Contractors remove work-related materials/wastes from the jobsite before leaving. They remove all waste storage enclosures once any waste and/or paint residues are taken for disposal/recycling. Waste found on the ground must be collected and disposed of in the proper manner. Traffic signs must be removed. If the surrounding environs have been disturbed, that disturbance must be remediated before a contractor departs the jobsite. A contractor must leave the jobsite in the same condition it was in before maintenance painting began.

photo of a bridge from the underside

5. Developing a Bridge Painting Program


KYTC conducts maintenance painting on steel bridges it owns as well as bridges owned by other jurisdictions. While the primary painting inventory is the Kentucky-owned group (structures designated with a “B” within the KYTC BrM database), various agreements or policies may include bridges from county, city, parks, railroad, or adjoining state inventories. KYTC is responsible for painting most of the bridges that connect to adjoining states; border state maintenance agreements are developed to fund these major projects.

KYTC’s inventory of steel bridges specifies bridge type (e.g., multi-girder, non-redundant girder, pony truss, thru truss, deck truss, suspension, cable stay). Bridge type significantly impacts the complexity — and cost — of a painting project. The inventory also specifies the location of each bridge. Data are provided on latitude, longitude, stream crossed, route, intersecting route, and county. This information is important for programming maintenance activities as grouping bridges helps KYTC achieve economies of scale and improve project management.

Other useful information in the inventory includes vertical clearance, existing coating type, steel surface (mill scale), and condition of the existing coating. Data pertaining to coating condition should note the following: failure mechanism (corrosion, steel disbondment, chalking, inter-coat adhesion), failure location (beam-ends, fascia, general), and degree of failure (approximate percentage of area).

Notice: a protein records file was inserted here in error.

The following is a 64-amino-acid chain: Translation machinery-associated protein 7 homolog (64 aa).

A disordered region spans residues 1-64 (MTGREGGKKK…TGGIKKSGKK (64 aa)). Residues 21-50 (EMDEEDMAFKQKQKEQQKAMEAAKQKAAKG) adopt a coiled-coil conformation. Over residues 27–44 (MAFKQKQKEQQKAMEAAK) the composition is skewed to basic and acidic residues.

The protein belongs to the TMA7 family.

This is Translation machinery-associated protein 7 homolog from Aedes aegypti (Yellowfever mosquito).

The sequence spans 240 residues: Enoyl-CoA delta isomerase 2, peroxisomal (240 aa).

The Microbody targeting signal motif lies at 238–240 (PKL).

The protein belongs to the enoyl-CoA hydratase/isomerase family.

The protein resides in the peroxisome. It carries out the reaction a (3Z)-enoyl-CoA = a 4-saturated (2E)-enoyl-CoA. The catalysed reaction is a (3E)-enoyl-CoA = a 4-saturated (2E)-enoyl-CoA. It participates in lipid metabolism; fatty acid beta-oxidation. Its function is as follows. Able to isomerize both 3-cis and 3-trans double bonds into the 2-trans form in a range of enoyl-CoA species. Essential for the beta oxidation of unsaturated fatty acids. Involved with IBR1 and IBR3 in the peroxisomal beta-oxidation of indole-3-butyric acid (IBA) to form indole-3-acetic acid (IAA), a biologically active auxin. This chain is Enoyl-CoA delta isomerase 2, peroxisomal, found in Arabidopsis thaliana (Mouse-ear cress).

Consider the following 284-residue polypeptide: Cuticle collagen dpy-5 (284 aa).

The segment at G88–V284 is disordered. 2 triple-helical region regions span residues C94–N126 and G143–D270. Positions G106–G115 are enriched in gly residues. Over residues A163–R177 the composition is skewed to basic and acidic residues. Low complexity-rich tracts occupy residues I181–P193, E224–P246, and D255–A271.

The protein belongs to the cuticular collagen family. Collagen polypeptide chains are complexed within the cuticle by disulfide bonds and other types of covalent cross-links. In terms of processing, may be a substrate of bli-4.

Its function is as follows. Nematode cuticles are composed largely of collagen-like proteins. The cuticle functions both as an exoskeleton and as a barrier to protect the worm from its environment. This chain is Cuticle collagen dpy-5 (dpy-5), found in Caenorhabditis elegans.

Employees developing and programming bridge maintenance activities must have knowledge of the funding sources which can underwrite their maintenance painting budget. Funding sources include:

• Maintenance (FE02) Budget,
• 6-Year Highway Plan, Special Projects, and
• End of Fiscal Year Adjustments.

Several factors influence the scope of the bridge painting program, including the available budget, project complexity, and market conditions (i.e., amount of work in the region). When making decisions about the program, the Specifier/Programmer also considers:

• Scheduling (spreading the work over various construction lettings),
• Contract administration (coordinating with the Division of Construction),
• Projects requiring extended development (e.g., railroads), and
• Project time requirements (e.g., multi-season projects, completion dates, other projects).

Other considerations when developing the bridge painting program include:

• Disturbing lead on bridges (e.g., remove/replace or encapsulate),
• Leaded residues (to be recycled or sent to an appropriate waste facility),
• Distributing funding across KYTC districts,
• Reciprocal agreements with other bridge owners (e.g., states, cities, parks,), and
• Including rehab and/or repair work.

photo of pier and underside of bridge

Historically, KYTC has adopted a continuous improvement approach, whereby newly developed materials and/or methods are incorporated into the painting program so that projects are completed in the most cost-effective manner possible.

As part of the bridge painting program individual bridge painting proposals go to letting. Proposals often encompass several smaller bridges. However, proposals for large bridges (e.g., Ohio River bridges) are usually limited to a single bridge or pair of bridges. When developing a bid proposal package for cleaning and painting projects, it is important to bear in mind that each bridge is unique. Some of the variables that may be included in proposals are:

• Construction details,
• Steel condition,
• Coating condition,
• Presence of heavy metals,
• Protected habitats,
• Protected waters,
• Temporary traffic control issues,
• Sensitive environmental receptors,
• Worker access issues, and
• Oversize loads (e.g., farm equipment).

underside of bridge showing the pier

While biennial inspection data (i.e., Structure Inventory and Appraisal [SI&A]) provide some of this information, the individual developing a proposal should conduct an onsite visit to fully understand site conditions.

Helpful resources include:

KYTC Standard Specifications for Road and Bridge Construction
KYTC Standard Drawings
KYTC List of Approved Materials
KYTC Work Zone Safety Policy
FHWA Manual on Uniform Traffic Control Devices (MUTCD)
• Other Industry Standards and Guides